This interview should have gone up last Saturday, when my article on her finally went up. But since FAILDT had other plans for my internet connection, I’m only getting to put this up today.
I actually got to interview Samantha Sotto about a week before, and I have to say that it was one of the more stress-free author interviews I’ve ever done in a while. She is just a big nerd in the best sense of the word and is totally down-to-earth to boot.
I still haven’t finished reading “Before Ever After”
I’ve had a busy week!, but so far I’m still having fun with it. Almost as much fun as I had interviewing Samantha!
Samantha Sotto (SS): My great-grandfather was Senator Vicente Sotto, so apart from being a senator, he also put up a Cebuano newspaper and he also wrote some short stories as well. My mom also wrote in college, she was the editor for her college newspaper. But in terms of fiction writing, I suppose you can say that I’m the first.
RR: Did you start writing at a young age? Or is this the first time you’re doing it?
SS: I did not write fiction at a young age. I was the features editor of The Guidon but that was a different kind of writing. Features is different from fiction. I really only started now. This is my first real attempt. Even when I was a kid I wasn’t really writing stories. My parents say that I used to sell them newspapers, so I guess fiction na rin ‘yun kasi (that was also fiction because) I was inventing stories to tell them, but not like short stories or things like that.
RR: The main character isn’t Filipino. Was that a conscious decision on your part?
SS: Not at all. I would say that the characters and the concept chose me and not the other way around.
I think it was because of the things that I was reading and watching at the time. I was reading “The Time Traveler’s Wife” and “The Historian”. Those were the things that were swimming in my head at the time. However, I found “The Time Traveler’s Wife” depressing, but not because I didn’t like it, I loved it, but just because of what happened in the plot. I started thinking about how I would tell the story. And then the character came into my head, probably because I was watching “Doctor Who”. The Doctor’s humor is really funny, sometimes dark and campy. Those were the influences swimming in my head when Max, the main character, popped into my head. I was literally stuck in EDSA, near Trinoma (laughs). It was almost as if he introduced himself to me, like he said “Hello, I’m Max. I have a penchant for not dying and I love chickens.” (laughs) That’s how it happened. I started imagining the kinds of lives that he would have, and because of the nature of his character, it had to be set in Europe.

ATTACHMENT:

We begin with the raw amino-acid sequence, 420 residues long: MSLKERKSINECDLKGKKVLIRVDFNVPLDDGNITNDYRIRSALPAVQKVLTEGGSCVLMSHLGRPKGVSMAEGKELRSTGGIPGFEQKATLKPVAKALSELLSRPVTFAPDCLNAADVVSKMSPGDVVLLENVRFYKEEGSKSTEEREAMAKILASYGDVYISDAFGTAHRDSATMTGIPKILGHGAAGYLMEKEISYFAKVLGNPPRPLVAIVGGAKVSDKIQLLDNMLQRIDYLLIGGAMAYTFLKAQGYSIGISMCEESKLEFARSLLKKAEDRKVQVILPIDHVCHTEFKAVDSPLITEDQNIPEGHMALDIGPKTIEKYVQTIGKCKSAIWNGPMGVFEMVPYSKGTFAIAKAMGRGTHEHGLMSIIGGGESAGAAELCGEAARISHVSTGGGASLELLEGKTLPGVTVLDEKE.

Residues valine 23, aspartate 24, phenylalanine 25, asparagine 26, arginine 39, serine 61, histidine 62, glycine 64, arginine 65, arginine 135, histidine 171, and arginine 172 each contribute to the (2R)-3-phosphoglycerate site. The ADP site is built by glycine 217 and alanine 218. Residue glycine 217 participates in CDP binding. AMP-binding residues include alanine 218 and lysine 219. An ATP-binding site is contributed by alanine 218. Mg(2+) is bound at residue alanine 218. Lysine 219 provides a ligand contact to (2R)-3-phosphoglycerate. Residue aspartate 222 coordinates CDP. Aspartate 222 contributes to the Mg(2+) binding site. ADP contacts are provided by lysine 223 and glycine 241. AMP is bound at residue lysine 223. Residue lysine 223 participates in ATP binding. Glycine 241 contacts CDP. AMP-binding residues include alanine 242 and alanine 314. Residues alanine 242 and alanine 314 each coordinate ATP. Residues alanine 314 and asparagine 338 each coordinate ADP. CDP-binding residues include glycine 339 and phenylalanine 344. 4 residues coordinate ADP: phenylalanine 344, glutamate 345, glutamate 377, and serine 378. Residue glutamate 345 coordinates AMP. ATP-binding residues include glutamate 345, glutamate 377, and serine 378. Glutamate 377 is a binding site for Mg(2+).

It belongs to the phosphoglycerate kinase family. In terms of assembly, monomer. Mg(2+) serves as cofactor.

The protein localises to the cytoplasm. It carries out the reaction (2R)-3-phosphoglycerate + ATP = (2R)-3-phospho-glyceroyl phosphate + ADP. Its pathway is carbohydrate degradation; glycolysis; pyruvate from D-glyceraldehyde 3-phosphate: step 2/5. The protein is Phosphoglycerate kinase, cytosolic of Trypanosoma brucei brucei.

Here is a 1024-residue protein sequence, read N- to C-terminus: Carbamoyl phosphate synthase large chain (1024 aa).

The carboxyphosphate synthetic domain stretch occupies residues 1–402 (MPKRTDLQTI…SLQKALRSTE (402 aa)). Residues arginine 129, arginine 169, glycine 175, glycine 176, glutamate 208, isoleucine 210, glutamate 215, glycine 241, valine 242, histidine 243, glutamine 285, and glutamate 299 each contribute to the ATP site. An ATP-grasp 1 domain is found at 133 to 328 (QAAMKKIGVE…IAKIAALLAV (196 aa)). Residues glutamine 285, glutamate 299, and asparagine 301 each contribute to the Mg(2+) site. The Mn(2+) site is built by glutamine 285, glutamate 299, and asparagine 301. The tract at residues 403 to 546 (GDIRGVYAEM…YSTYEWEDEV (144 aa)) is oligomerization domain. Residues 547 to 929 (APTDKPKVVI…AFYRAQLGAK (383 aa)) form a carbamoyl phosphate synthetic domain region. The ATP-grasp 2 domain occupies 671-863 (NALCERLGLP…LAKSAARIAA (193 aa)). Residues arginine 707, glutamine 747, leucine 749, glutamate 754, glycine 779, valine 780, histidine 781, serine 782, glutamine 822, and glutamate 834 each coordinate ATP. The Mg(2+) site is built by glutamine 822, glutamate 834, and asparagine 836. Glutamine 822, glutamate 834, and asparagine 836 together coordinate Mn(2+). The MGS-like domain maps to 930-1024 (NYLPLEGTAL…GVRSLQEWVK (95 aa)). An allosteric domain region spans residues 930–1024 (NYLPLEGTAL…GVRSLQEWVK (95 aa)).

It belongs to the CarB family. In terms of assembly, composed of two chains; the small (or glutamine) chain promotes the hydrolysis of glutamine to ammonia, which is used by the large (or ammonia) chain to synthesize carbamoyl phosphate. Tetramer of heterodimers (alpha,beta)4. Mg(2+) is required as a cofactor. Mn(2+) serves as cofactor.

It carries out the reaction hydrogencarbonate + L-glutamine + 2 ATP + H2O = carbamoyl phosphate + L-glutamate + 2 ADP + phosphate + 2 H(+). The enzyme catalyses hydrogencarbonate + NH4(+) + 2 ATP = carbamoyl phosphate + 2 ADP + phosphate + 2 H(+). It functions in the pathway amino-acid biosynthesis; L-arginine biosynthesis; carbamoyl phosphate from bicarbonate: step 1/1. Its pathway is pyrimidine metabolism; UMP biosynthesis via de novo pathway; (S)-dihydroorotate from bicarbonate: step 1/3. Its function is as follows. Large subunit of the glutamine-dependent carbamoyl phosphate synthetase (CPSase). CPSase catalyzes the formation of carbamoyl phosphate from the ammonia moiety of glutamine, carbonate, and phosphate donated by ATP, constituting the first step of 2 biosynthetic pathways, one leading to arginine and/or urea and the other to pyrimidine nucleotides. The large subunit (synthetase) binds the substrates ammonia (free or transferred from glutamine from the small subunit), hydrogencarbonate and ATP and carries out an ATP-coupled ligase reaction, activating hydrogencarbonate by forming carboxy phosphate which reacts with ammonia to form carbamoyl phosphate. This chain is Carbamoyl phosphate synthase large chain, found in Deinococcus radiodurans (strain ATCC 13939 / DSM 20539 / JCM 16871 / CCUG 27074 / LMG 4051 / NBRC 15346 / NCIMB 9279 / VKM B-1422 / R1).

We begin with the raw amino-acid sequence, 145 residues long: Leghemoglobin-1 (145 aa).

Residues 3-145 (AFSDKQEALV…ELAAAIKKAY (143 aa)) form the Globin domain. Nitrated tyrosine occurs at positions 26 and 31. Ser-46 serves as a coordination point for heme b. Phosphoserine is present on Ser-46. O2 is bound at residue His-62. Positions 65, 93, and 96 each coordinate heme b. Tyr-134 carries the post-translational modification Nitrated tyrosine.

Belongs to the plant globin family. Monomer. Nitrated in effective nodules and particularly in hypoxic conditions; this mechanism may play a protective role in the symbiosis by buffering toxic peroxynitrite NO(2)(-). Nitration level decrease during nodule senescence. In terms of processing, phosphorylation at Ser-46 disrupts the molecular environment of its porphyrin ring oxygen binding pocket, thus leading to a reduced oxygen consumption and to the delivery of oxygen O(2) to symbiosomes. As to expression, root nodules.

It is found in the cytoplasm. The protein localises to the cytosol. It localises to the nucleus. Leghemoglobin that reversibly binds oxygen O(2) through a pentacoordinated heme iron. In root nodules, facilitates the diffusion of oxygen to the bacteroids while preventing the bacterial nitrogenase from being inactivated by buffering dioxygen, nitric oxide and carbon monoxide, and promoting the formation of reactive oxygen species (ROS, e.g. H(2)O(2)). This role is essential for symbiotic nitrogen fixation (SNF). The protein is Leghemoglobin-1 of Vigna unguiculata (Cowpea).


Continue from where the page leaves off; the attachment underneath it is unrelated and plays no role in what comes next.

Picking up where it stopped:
Having set the premise down, I wanted to make sure to represent the Philippines kahit papaano. The entire novel is actually set on a flight to Boracay, because I didn’t want to miss out on the opportunity to talk about the good parts of the country.
I wrote the novel on the same table in the same Starbucks for an entire year. My son was in Prep. I would bring him to school and I would wait for him para hindi sayang ‘yung (so I wouldn’t waste) gas. I’d write there for three hours kasi three hours lang ang klase niya (because his class was only three hours). I did that everyday. It was like going to the office.
RR: Any writing rituals, aside from having to be on the same table?
SS: I drank the same drink for the entire year. I drank a non-fat green tea latte. That was my pinaka-ritual. On weekends, when I was home and free ‘yung internet, that was when I would do my research on the book. It covers a lot of historical periods, from Revolutionary France to the Roman times. I do my research at home and then I would write at Starbucks. My research was a combination of research with real books. I dug up my books from college, but a lot of it was done online, as well as drawing from my own experiences.